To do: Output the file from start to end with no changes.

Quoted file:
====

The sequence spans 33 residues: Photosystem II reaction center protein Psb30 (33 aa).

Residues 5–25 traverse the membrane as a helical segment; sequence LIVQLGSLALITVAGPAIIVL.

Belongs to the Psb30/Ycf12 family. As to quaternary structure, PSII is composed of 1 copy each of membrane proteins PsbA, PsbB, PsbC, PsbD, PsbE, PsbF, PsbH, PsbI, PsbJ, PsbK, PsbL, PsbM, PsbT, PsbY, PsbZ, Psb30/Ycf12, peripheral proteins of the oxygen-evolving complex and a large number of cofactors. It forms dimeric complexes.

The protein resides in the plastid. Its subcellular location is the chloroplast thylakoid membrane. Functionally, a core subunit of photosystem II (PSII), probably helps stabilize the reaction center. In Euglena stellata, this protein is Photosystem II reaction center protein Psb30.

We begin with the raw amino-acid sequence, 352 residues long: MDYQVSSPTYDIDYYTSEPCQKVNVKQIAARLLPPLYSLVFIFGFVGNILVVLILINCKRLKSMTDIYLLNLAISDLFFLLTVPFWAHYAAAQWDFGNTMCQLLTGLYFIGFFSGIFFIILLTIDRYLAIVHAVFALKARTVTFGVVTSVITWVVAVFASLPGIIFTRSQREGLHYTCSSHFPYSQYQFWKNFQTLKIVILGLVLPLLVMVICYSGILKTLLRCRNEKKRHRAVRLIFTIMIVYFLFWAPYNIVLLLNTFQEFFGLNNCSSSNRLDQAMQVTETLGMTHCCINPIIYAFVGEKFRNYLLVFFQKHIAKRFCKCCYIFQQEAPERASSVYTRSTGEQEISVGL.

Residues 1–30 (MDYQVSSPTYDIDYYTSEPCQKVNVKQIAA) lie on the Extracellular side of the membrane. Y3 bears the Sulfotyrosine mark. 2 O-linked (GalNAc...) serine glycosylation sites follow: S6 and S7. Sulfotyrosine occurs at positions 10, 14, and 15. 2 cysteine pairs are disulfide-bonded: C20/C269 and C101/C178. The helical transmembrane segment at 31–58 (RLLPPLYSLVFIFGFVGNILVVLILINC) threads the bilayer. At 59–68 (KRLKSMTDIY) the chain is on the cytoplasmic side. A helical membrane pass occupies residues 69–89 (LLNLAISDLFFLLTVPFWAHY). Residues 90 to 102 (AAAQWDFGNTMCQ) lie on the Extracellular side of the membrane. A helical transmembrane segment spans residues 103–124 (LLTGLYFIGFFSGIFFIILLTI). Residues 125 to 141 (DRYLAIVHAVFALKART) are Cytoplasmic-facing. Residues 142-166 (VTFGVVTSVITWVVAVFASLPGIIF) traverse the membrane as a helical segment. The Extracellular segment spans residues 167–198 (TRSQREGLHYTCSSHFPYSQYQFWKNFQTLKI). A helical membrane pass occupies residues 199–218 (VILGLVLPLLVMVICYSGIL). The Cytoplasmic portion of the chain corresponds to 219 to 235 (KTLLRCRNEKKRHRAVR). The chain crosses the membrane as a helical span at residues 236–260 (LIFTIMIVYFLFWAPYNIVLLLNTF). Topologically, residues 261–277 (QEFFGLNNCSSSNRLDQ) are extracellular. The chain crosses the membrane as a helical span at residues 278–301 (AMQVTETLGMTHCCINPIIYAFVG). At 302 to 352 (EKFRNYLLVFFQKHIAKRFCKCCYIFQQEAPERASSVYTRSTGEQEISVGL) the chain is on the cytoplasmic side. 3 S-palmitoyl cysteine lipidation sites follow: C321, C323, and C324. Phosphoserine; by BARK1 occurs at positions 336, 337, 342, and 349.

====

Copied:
The sequence spans 33 residues: Photosystem II reaction center protein Psb30 (33 aa).

Residues 5–25 traverse the membrane as a helical segment; sequence LIVQLGSLALITVAGPAIIVL.

Belongs to the Psb30/Ycf12 family. As to quaternary structure, PSII is composed of 1 copy each of membrane proteins PsbA, PsbB, PsbC, PsbD, PsbE, PsbF, PsbH, PsbI, PsbJ, PsbK, PsbL, PsbM, PsbT, PsbY, PsbZ, Psb30/Ycf12, peripheral proteins of the oxygen-evolving complex and a large number of cofactors. It forms dimeric complexes.

The protein resides in the plastid. Its subcellular location is the chloroplast thylakoid membrane. Functionally, a core subunit of photosystem II (PSII), probably helps stabilize the reaction center. In Euglena stellata, this protein is Photosystem II reaction center protein Psb30.

We begin with the raw amino-acid sequence, 352 residues long: MDYQVSSPTYDIDYYTSEPCQKVNVKQIAARLLPPLYSLVFIFGFVGNILVVLILINCKRLKSMTDIYLLNLAISDLFFLLTVPFWAHYAAAQWDFGNTMCQLLTGLYFIGFFSGIFFIILLTIDRYLAIVHAVFALKARTVTFGVVTSVITWVVAVFASLPGIIFTRSQREGLHYTCSSHFPYSQYQFWKNFQTLKIVILGLVLPLLVMVICYSGILKTLLRCRNEKKRHRAVRLIFTIMIVYFLFWAPYNIVLLLNTFQEFFGLNNCSSSNRLDQAMQVTETLGMTHCCINPIIYAFVGEKFRNYLLVFFQKHIAKRFCKCCYIFQQEAPERASSVYTRSTGEQEISVGL.

Residues 1–30 (MDYQVSSPTYDIDYYTSEPCQKVNVKQIAA) lie on the Extracellular side of the membrane. Y3 bears the Sulfotyrosine mark. 2 O-linked (GalNAc...) serine glycosylation sites follow: S6 and S7. Sulfotyrosine occurs at positions 10, 14, and 15. 2 cysteine pairs are disulfide-bonded: C20/C269 and C101/C178. The helical transmembrane segment at 31–58 (RLLPPLYSLVFIFGFVGNILVVLILINC) threads the bilayer. At 59–68 (KRLKSMTDIY) the chain is on the cytoplasmic side. A helical membrane pass occupies residues 69–89 (LLNLAISDLFFLLTVPFWAHY). Residues 90 to 102 (AAAQWDFGNTMCQ) lie on the Extracellular side of the membrane. A helical transmembrane segment spans residues 103–124 (LLTGLYFIGFFSGIFFIILLTI). Residues 125 to 141 (DRYLAIVHAVFALKART) are Cytoplasmic-facing. Residues 142-166 (VTFGVVTSVITWVVAVFASLPGIIF) traverse the membrane as a helical segment. The Extracellular segment spans residues 167–198 (TRSQREGLHYTCSSHFPYSQYQFWKNFQTLKI). A helical membrane pass occupies residues 199–218 (VILGLVLPLLVMVICYSGIL). The Cytoplasmic portion of the chain corresponds to 219 to 235 (KTLLRCRNEKKRHRAVR). The chain crosses the membrane as a helical span at residues 236–260 (LIFTIMIVYFLFWAPYNIVLLLNTF). Topologically, residues 261–277 (QEFFGLNNCSSSNRLDQ) are extracellular. The chain crosses the membrane as a helical span at residues 278–301 (AMQVTETLGMTHCCINPIIYAFVG). At 302 to 352 (EKFRNYLLVFFQKHIAKRFCKCCYIFQQEAPERASSVYTRSTGEQEISVGL) the chain is on the cytoplasmic side. 3 S-palmitoyl cysteine lipidation sites follow: C321, C323, and C324. Phosphoserine; by BARK1 occurs at positions 336, 337, 342, and 349.